man pushed toward the center.
Minnesota Line Holds.
Benedict signed and the ball was
Nebraska hit that wall of flesh and
bone and the wall held.
Nebraska had wasted a chance and
the goal line was still away from them.
Benedict repeated more signals and
the rooters saw the Cornhuskers make
ready for their tandem play that had
gained ground all through the after
"It's all over now," groaned the
thousands, and then whirling and
twisting the Nebraska line started to
move, and though the Minnesota men
threw themselves In the way, Bender
was pushed over for the touchdown.
Benedict kicked the goal, but no one
cared about that. The one touchdown
had ended everything.
Minnesota was outplayed by Ne
braska. Playing as they did yesterday
the Maroon and Gold had no chance
to win. Benedict gained for his team
In the exchangee of punts, and the
Cornhuskers played a superior offen
sive and defensive game. Time and
time again the Nebraska men would
break through the Minnesota line in
time to spoil plays. Westover and
Shedd appeared able to get through
every time they started.
Minnesota had no real interference,
and failed utterly to stop the inter
ference of the Nebraska players. Every
time the Cornhuskers started their
tandem play it meant a gain. The Ne
braska backs hit against Schacht, Gray,
Warren and Rogers for gains, while
Bhedd, Mason, Westover and Cortelyou
were real giants, and made the Ne
braska line a stone wall.
The Game in Detail.
Mickel kicked off at 3:07, and
Btrathern fumbled on the 80-yard line.
Ringer fell on the ball. Mickel went
through left tackle for 5, and Bell tried
the same play, but failed to gain. Min
nesota held for downs and got the ball
Dn her 25 line.
Gray was given the ball. Westover
broke through the line and stopped
him for a loss of 3. Knowlton punted,
but the kick was blocked. Knowlton
recovered the ball.
With play on the 80 line, Minnesota
fried a mass play; against center, but
the heavy Cornhusker line held.
Schacht grot through for 5, and Boeck
mann went around the Jeft end for
6 more, but fumbled, and Bender got
the ball on Minnesota's 50 line.
A mass against Schacht gained l,and
Benedict went through the same place
for 8 more. Minnesota held and Bene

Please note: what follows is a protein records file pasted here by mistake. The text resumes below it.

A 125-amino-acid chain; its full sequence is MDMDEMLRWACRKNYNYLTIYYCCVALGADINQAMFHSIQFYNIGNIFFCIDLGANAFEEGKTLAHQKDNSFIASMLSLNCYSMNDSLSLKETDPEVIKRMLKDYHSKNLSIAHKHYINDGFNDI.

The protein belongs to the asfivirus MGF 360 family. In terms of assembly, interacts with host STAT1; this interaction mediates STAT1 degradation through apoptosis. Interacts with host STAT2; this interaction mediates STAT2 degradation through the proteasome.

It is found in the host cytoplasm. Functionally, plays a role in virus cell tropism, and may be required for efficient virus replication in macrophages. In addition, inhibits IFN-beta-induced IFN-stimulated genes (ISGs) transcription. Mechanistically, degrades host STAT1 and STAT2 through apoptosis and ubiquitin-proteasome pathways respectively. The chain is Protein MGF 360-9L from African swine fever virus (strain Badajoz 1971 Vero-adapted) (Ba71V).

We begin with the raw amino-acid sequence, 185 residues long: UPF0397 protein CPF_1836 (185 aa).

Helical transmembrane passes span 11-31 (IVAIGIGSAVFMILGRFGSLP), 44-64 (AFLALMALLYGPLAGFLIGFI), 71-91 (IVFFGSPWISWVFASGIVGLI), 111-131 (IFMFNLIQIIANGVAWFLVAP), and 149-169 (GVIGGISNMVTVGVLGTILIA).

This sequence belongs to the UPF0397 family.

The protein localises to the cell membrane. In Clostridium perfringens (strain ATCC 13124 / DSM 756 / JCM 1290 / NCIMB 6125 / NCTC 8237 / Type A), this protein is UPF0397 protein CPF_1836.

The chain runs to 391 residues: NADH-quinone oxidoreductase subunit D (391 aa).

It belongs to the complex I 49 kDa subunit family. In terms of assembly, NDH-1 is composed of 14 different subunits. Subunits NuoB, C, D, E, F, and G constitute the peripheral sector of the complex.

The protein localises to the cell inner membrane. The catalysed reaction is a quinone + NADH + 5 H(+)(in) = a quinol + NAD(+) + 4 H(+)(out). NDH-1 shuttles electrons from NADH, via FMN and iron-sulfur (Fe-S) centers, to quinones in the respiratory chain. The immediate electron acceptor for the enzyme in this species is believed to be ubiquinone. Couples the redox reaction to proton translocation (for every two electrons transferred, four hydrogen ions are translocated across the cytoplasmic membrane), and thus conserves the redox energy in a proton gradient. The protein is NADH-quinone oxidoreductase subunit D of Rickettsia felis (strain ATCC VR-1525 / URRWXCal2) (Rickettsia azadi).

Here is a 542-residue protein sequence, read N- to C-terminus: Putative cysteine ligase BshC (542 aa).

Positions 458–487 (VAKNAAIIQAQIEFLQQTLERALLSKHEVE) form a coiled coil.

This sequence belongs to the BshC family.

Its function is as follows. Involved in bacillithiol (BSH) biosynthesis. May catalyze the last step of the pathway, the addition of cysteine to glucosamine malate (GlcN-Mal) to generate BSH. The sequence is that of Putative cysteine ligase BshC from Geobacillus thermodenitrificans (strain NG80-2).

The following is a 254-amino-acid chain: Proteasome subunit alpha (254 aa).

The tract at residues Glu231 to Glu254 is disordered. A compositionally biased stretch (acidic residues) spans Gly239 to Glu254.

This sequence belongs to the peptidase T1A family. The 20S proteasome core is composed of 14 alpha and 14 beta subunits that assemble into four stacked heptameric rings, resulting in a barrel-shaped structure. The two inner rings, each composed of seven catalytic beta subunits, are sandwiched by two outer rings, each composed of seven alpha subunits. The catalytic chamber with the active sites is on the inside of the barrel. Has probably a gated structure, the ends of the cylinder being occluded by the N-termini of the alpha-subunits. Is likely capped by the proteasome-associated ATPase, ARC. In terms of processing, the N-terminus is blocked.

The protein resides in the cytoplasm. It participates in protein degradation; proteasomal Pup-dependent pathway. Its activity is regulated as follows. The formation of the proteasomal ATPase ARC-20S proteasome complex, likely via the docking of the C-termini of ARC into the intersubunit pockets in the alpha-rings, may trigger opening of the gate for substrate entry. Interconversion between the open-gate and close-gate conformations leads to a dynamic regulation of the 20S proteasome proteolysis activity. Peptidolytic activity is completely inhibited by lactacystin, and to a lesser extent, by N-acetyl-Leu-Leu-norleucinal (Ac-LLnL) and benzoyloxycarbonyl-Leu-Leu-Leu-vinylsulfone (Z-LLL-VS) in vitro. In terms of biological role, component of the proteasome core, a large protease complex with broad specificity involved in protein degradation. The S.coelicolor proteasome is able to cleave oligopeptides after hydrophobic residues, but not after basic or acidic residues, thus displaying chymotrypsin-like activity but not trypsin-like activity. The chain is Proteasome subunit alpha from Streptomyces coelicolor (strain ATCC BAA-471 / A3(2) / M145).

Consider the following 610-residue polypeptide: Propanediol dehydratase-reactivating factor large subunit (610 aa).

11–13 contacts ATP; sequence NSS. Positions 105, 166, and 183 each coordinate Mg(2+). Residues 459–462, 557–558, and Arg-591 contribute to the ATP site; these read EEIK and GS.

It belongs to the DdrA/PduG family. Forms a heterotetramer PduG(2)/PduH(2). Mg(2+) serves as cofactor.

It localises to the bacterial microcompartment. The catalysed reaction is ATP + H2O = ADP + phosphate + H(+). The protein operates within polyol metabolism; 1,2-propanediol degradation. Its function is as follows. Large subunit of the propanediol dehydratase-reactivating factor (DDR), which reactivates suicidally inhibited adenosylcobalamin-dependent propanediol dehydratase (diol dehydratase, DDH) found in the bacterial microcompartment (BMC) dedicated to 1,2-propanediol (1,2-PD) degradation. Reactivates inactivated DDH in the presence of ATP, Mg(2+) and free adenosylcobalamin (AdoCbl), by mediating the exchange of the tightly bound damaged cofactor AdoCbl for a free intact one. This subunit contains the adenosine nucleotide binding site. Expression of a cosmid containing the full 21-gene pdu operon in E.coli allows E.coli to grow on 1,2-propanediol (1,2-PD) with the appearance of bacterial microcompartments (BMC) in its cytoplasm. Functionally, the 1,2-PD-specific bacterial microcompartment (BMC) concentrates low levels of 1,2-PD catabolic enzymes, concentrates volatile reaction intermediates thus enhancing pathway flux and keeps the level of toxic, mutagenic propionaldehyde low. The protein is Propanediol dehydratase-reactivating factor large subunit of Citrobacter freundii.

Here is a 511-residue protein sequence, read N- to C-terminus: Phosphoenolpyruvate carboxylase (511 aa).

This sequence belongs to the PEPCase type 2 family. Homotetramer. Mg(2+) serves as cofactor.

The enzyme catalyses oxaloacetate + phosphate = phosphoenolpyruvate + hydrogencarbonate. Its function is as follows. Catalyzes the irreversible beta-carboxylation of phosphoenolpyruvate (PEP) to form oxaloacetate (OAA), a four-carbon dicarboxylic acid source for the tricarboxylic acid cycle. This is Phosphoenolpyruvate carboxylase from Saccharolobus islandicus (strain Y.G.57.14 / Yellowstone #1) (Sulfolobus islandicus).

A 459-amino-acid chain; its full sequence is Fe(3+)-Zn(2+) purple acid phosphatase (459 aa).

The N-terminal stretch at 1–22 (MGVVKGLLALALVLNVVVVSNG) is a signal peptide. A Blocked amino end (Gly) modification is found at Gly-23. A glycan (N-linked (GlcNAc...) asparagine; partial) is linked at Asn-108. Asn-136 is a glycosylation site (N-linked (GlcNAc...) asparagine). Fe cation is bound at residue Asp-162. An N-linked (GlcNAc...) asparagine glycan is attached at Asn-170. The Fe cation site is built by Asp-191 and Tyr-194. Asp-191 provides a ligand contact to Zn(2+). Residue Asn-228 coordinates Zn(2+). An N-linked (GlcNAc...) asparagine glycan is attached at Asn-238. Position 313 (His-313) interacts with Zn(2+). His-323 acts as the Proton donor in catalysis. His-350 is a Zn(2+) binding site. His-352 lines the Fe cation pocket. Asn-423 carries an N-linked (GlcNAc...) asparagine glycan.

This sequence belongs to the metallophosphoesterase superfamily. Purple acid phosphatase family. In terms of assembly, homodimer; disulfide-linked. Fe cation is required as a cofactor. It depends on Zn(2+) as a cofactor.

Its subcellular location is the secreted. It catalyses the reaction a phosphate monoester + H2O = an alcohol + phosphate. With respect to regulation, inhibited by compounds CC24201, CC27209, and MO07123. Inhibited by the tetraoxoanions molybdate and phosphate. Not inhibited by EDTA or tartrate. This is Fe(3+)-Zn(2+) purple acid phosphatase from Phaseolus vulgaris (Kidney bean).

dict punted to the 20 line. Knowlton
was downed in his tracks.
The Gophers threw their "weight
against Mason and Shedd, and drew a
gain of 2 yards. A try at right tackle
failed, and Knowlton was called to
punt again. The Minnesota line ap
peared unable to hold the cornhuskers,
and again the punt was partially
blocked. Mickels got the ball on Min
nesota's 80 line. Bender was sent
against the line. He failed to gain.
Minnesota was penalized 10 yards for
off-side play. Nebraska held in the
line and Minnesota got the ball. Two
I tries against left tackle gained the dis
tance. A buck at Mason lost 1 for
the Gophers. Gray failed to get around
the end and Knowlton punted. Mickel
got the ball on Nebraska's 50-yard line.
Cortelyou tried right end, but Gray
pulled him down with a pretty tackle.
I Bender made three through left tackle.
] Minnesota held and Benedict punted to
j the Gophers 25-yard line.
Harris came back 5 yards, and the
| Gophers smashed through Berg and
; Ringer for 3 more. The Maroon and Gold
: was playing faster football now. Gray
j went round right end for 4 yards, and
i was sent through center for 2 more.
I Boeckmann tried left end, but the
j Cornhuskers stopped him. The next
i play, a line smash, gave Minnesota her
j distance. Warren went through left
i tackle for 1 yard and Gray made the
I distance on the next play. Flynn went
: through Ringer for 6 and Gray got 4
'■ more round right end.
With the play on the Nebraska 50-
I yard line the Cornhuskers braced. A
j hard bump at center gained nothing,
• and Shedd broke through and stopped
! Boeckmann for loss of 3 on the next
Knowlton punted to Nebraska's 15
--yard line, and Mickel came back 7 be
fore being stopped. Benedict imme
diately punted to the center of the
field, and Harris was downed before
he could start back with the ball.
Minnesota tried both sides of the
line and failed to gain. Knowlton was